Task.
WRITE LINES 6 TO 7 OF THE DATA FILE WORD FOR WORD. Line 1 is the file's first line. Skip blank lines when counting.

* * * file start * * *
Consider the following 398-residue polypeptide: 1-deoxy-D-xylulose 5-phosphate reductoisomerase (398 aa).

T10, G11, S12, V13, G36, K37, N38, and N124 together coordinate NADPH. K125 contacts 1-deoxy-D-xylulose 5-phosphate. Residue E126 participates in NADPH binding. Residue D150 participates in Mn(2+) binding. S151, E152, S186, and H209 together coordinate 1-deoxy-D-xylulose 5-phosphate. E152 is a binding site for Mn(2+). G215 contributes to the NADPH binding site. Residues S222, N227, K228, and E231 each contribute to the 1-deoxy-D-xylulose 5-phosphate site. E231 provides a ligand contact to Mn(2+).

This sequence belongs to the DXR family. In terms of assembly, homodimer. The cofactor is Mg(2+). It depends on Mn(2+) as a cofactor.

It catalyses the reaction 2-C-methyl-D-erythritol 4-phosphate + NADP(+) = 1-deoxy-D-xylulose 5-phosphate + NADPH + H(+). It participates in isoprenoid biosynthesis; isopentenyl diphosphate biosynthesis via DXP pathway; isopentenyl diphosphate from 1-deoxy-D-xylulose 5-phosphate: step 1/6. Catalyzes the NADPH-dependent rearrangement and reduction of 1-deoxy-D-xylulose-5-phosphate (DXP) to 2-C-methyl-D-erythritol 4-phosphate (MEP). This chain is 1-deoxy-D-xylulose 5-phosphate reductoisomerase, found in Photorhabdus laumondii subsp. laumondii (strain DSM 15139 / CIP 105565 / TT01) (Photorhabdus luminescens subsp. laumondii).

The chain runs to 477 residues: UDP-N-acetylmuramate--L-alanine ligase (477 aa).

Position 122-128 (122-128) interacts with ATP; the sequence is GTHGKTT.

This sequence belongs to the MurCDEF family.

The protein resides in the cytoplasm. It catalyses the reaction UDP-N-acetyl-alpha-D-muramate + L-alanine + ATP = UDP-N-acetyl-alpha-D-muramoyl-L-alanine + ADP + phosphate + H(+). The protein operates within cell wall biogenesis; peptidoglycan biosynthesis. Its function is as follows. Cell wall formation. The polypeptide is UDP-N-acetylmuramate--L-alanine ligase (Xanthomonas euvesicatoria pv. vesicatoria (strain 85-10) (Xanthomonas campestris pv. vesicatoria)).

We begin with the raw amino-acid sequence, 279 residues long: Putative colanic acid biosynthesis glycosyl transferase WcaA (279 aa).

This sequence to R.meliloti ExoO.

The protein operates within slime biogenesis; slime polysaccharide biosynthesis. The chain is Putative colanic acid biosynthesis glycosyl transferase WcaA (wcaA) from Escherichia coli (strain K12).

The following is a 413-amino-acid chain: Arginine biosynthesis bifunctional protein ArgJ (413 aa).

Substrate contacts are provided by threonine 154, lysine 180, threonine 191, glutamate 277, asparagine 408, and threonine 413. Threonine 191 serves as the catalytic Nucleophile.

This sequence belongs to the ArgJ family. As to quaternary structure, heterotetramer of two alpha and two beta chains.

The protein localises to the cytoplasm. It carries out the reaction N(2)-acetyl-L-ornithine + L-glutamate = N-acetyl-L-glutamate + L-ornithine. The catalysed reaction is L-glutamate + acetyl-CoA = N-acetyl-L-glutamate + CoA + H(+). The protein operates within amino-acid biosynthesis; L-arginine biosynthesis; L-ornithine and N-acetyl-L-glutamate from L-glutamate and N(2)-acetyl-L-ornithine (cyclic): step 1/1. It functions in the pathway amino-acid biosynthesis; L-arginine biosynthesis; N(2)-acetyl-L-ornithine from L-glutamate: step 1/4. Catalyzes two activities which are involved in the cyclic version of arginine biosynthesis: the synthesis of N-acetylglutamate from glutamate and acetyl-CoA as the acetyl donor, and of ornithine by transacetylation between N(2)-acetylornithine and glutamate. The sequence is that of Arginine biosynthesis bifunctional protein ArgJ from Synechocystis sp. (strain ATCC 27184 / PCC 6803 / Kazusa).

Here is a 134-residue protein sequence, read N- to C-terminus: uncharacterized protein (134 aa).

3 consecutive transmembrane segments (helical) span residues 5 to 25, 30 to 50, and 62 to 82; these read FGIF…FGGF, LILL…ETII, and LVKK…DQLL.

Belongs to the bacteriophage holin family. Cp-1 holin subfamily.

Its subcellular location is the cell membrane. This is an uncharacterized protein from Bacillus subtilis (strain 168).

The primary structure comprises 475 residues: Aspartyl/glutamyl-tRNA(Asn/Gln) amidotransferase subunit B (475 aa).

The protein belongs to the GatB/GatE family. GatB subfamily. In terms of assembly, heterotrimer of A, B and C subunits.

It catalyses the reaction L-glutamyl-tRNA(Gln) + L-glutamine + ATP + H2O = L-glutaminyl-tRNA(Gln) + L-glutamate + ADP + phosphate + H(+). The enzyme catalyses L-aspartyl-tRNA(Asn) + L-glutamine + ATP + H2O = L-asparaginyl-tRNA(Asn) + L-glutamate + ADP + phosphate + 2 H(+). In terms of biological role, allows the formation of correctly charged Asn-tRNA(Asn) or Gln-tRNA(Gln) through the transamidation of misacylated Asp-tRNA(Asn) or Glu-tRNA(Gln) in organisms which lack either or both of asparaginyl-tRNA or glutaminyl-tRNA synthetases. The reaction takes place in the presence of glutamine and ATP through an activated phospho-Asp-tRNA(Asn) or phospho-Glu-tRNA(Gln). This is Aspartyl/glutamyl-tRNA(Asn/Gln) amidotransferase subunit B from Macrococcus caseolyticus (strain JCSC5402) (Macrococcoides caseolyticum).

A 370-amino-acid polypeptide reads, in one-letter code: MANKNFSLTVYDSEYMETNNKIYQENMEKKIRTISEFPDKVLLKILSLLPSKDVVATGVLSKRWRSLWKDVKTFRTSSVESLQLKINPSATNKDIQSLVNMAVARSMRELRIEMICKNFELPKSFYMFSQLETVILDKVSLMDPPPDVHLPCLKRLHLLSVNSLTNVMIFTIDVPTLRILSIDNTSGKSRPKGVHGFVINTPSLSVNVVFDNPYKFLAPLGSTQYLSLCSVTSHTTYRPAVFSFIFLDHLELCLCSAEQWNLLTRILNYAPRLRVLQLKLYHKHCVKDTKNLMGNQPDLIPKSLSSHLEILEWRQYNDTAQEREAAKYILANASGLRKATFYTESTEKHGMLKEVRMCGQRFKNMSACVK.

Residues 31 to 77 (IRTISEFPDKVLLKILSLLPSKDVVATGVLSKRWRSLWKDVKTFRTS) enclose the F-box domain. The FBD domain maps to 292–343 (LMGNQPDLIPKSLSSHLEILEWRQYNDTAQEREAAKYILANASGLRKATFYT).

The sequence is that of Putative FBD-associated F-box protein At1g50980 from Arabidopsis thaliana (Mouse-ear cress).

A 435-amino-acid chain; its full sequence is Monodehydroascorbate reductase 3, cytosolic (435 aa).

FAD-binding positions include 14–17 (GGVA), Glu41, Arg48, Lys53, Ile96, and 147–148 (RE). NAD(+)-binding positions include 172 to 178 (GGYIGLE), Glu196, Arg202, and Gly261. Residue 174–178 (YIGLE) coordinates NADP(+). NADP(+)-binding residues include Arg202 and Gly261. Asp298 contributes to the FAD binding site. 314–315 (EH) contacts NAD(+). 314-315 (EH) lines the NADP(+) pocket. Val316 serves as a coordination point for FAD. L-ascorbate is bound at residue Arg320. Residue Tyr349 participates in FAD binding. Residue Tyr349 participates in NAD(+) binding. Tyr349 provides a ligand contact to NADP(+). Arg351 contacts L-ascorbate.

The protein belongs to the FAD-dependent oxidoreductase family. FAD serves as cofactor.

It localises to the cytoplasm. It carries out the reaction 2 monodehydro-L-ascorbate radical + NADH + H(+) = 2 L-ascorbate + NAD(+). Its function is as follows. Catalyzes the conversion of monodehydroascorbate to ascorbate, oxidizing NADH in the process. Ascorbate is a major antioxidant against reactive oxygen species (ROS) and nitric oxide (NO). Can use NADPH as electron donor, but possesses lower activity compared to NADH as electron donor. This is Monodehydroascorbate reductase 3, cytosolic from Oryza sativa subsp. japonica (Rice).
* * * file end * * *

Position 122-128 (122-128) interacts with ATP; the sequence is GTHGKTT.

This sequence belongs to the MurCDEF family.